All the countries in the world are presently struggling with a debt problem. Third-World countries’ debt is over $1,300 billion (in 1986), and most of these Third-World countries are not even capable to meet the interest payments on their foreign debts.
More developed countries, like Canada and the United States, do not escape this crisis: Canada's federal debt – $224 billion in 1986, is over $500 billion in 2004. And the richest country in the world, the one with the largest production — the United States — is also the most indebted country, with a debt of over $2,073 billion in 1986 (over $7,000 billion in 2004). Is there not a contradiction here? How can a country be rich and debt-ridden at the same time? Is the whole world on the brink of becoming completely bankrupt?
Why are all the countries in debt? It is quite simple: in the present system, all money is created, comes into being, as a debt.
To understand this, let us divide the economic system into two parts: the producing system and the financial system. The example is taken from Louis Even's parable, The Money Myth Exploded: On the one side, there are five shipwrecked people on an island, who produce all the necessities of life, and on the other side, a banker, who lends them money. To simplify this example, let us say there is only one borrower on behalf of the community; we'll call him Paul.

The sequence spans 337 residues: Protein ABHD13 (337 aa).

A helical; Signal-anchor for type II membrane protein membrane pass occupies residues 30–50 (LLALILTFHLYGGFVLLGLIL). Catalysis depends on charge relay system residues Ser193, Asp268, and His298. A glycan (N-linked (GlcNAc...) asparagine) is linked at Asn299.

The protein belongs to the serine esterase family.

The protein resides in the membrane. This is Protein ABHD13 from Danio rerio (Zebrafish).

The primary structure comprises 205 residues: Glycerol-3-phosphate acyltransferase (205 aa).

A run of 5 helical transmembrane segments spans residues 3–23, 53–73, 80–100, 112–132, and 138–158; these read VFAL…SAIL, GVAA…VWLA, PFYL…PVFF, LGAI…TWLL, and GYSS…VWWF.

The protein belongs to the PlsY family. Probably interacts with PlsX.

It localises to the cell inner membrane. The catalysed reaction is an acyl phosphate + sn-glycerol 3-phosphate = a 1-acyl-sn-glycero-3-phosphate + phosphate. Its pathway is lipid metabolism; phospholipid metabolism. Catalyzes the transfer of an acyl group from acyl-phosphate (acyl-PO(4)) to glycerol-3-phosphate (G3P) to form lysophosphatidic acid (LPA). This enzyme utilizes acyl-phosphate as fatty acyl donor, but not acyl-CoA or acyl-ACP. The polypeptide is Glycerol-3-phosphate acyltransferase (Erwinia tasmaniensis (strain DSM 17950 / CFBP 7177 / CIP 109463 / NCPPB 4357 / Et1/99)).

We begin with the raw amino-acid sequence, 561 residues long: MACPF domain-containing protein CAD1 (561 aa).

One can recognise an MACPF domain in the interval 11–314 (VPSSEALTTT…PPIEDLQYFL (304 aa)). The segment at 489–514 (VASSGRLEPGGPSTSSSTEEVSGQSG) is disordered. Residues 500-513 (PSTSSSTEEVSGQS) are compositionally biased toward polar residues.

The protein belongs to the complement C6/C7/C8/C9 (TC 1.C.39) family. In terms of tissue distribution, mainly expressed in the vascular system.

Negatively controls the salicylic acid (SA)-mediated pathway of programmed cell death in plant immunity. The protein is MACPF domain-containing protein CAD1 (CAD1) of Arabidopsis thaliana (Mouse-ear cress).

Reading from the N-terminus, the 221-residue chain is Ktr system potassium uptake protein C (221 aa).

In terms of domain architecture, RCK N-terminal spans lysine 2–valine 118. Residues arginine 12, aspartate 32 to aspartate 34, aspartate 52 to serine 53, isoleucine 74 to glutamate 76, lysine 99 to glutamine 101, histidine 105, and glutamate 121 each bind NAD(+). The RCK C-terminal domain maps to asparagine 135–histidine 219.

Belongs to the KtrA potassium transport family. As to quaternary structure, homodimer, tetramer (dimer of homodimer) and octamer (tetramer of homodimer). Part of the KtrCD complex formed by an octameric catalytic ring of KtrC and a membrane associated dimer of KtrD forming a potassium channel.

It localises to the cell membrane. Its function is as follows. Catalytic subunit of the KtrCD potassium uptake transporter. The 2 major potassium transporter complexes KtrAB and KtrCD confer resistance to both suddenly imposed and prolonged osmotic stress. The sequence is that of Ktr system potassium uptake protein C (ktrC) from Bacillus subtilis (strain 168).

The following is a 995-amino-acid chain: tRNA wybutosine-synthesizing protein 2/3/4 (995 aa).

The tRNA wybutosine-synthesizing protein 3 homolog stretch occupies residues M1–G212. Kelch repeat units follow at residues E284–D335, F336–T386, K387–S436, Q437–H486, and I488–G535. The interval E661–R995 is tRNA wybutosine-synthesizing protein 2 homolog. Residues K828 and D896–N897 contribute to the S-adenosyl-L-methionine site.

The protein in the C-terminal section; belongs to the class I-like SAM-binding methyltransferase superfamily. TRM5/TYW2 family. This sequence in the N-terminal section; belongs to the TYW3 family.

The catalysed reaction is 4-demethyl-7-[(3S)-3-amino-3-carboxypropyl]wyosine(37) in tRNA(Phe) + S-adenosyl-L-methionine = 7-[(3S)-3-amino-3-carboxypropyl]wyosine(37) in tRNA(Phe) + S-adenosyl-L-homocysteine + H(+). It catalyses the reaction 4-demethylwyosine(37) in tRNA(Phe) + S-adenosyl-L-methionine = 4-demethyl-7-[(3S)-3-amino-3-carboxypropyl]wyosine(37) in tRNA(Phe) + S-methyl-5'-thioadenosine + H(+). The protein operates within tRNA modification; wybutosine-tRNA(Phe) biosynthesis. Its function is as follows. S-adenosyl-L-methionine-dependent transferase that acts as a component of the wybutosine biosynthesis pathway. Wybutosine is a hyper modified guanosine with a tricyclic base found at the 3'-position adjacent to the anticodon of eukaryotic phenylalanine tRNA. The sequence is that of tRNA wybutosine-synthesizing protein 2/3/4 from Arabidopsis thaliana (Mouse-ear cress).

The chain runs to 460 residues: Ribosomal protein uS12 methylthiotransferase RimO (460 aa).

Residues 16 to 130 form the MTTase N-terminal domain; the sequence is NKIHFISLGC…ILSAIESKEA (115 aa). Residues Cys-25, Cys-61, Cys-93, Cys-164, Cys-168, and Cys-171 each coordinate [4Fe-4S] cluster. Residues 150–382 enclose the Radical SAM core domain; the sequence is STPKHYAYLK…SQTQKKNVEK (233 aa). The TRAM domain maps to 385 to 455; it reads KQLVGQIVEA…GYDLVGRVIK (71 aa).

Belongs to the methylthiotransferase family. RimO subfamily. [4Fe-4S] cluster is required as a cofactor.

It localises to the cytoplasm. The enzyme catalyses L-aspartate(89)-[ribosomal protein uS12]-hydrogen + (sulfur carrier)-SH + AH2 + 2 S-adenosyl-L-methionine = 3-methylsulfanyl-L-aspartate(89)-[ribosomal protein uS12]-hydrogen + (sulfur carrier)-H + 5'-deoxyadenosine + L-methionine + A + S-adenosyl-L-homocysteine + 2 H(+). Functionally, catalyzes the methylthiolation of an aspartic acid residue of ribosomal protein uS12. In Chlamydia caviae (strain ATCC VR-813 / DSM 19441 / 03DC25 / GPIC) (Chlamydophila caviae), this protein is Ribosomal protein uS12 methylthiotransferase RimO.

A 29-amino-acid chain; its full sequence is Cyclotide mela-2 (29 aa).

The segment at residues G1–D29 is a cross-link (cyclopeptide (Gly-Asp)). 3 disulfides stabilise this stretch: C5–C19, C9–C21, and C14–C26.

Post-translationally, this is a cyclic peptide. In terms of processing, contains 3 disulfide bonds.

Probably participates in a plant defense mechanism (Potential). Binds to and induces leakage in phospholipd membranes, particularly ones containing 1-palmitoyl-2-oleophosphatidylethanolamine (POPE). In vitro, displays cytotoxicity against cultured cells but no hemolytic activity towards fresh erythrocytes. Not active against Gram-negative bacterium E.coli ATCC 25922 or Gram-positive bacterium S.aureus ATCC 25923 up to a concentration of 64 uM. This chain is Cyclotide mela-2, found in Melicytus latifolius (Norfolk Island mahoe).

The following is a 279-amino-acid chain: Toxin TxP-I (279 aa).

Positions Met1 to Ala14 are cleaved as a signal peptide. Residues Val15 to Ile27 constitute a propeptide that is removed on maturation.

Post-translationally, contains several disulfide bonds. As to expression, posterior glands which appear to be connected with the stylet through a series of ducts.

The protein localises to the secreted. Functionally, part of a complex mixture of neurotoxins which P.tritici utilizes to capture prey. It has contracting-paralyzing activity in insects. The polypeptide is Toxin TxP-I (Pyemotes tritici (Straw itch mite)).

Paul decides, on behalf of the community, to borrow a certain amount of money from the banker, an amount sufficient for business in the little community, say $100, at 6% interest. At the end of the year, Paul must pay the bank an interest of 6%, that is to say, $6. 100 minus 6 = 94, so there is $94 left in circulation on the island. But the $100-debt remains. The $100-loan is therefore renewed for another year, and another $6 of interest is due at the end of the second year. 94 minus 6, leaves $88 in circulation. If Paul continues to pay $6 in interest each year, by the seventeenth year there will be no more money left in circulation on the island. But the debt will still be $100, and the banker will be authorized to seize all the properties of the island's inhabitants.
Production has increased on the island, but not the money supply. It is not products that the banker wants, but money. The island's inhabitants were making products, but not money. Only the banker has the right to create money. So, it seems that Paul wasn't wise to pay the interest yearly.
$100 debt growth at 6% interest
|Year||Original borrowed capital||Debt at year end*||Interest due at year end||Money in circulation|
|* includes interest due|
Let us go back to the beginning of our example. At the end of the first year, Paul chooses not to pay the interest, but to borrow it from the banker, thereby increasing the loan principal to $106. “No problem,” says the banker, “the interest on the additional $6 is only 36 cents; it is peanuts in comparison with the $106 loan!” So the debt at the end of the second year is: $106 plus the interest at 6% of $106, $6.36, for a total debt of $112.36 after two years. At the end of the fifth year, the debt is $133.82 and the interest is $7.57. “It is not so bad,” thinks Paul, “the interest has only increased by $1.57 in five years. We can handle that.” But what will the situation be like after 50 years?